Another device surgically adapted to a patient is a billiary catheter, otherwise referred to as a T-tube. To prevent the harmful accumulation of bile in the liver of a patient whose bile ducts are blocked, a percutaneous billiary drainage procedure is performed in which a billiary catheter is inserted through the skin into the bile ducts. Bile then drains from the liver through the T-tube to an external storage pouch known as a bile bag. The T-tube insertion site should be kept clean and dry to prevent infection and the tubing and bag should be secured in a manner that protects against accidental dislodging of the T-tube or puncturing or detachment of the bile bag. Patients are advised to secure the bile bag to their legs or pin them to their clothes.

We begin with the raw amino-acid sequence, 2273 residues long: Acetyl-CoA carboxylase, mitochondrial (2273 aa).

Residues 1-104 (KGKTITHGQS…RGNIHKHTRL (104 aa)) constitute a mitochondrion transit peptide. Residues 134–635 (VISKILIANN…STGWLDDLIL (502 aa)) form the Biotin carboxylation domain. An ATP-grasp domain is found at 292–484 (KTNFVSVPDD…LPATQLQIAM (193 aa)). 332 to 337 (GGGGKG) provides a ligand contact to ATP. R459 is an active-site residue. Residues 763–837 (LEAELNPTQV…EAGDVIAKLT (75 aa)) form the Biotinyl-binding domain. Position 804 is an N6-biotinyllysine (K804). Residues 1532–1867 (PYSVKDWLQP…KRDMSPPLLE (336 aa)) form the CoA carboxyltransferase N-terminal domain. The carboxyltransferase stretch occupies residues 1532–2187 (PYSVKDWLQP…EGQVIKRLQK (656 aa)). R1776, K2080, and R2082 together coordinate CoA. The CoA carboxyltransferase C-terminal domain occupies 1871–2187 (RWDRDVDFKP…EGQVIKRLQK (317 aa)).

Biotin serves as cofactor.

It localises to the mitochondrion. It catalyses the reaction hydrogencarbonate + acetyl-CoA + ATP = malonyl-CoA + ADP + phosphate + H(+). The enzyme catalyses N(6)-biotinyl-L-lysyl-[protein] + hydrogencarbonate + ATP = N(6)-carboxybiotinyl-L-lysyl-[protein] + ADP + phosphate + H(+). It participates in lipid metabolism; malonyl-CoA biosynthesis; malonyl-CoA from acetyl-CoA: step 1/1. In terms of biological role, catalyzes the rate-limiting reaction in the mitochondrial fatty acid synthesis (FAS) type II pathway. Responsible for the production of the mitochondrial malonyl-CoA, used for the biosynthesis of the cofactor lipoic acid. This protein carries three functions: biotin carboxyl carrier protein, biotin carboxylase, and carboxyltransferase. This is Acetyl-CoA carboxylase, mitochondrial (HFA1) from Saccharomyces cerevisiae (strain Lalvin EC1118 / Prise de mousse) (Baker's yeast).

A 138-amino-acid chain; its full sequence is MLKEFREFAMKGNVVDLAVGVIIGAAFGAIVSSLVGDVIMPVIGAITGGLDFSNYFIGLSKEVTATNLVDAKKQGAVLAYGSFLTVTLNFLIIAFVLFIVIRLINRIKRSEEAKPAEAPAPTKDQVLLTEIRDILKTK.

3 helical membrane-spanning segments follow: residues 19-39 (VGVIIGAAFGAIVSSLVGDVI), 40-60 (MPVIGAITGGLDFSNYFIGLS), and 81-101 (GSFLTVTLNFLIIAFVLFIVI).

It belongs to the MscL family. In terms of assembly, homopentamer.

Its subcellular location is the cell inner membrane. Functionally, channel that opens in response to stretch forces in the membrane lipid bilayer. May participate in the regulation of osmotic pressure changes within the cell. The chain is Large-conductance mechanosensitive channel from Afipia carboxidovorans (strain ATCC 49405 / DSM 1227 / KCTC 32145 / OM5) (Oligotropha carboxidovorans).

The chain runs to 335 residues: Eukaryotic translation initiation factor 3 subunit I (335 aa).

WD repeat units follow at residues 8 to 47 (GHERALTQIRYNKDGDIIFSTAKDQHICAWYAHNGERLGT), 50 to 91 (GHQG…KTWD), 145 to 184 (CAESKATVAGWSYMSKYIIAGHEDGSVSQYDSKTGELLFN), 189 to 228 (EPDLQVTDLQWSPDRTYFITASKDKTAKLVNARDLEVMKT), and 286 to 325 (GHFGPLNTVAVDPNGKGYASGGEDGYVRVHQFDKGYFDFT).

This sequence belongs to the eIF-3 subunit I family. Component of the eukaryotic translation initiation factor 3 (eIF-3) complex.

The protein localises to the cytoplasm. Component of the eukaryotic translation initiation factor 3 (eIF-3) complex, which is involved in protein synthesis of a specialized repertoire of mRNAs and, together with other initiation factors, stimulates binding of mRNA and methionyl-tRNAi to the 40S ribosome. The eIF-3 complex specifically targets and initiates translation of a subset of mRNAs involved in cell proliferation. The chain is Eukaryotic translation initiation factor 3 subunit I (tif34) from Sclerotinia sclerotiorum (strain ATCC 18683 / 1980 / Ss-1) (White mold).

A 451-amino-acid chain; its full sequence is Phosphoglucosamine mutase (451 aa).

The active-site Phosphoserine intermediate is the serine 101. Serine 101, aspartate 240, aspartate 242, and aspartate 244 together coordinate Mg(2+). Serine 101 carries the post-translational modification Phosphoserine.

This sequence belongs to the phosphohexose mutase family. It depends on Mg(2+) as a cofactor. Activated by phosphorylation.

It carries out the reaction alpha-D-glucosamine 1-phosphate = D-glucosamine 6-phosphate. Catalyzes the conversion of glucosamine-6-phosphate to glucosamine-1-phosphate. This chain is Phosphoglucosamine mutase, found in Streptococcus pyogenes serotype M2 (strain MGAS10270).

A further example of an intrusive medical device is the ostomy bag used by patients who have undergone either a colostomy or an ileostomy. These procedures are performed on patients with bowel infections, obstructions, inflammations or injuries, as well as those with Crohn's disease or cancer. A portion of the intestine is removed, and the bottom of the remaining intestine is surgically pulled out of the body via a stoma or opening in the abdominal wall. It is then turned down and sutured to the skin around the stoma. A drainage pouch or bag known as an ostomy bag is attached to the opening to accommodate the drainage of waste from the intestine. In many cases the ostomy bag is designed to adhere to the body around the stoma. There are also ostomy bags designed to accept fluid flow from the stoma through a catheter. Proper maintenance requires that the ostomy bag be changed as necessary, and the stoma site kept clean and dry to protect against bacterial infection. Furthermore, the ostomy bag should be secured to prevent dislodgment, as well as to protect against damage to the ostomy bag or detachment of the bag from the stoma.